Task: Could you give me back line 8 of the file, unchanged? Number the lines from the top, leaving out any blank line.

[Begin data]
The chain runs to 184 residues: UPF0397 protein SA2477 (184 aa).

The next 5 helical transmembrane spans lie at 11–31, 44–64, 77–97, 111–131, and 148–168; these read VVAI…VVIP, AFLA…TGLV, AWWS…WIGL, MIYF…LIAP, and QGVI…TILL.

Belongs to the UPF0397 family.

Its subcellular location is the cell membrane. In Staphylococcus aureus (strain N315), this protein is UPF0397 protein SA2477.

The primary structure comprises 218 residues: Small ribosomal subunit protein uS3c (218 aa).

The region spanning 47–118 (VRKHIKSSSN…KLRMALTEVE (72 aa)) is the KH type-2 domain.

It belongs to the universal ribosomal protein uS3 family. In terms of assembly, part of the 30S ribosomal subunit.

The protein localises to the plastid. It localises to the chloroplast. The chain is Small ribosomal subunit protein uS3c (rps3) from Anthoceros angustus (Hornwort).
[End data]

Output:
The protein localises to the plastid. It localises to the chloroplast. The chain is Small ribosomal subunit protein uS3c (rps3) from Anthoceros angustus (Hornwort).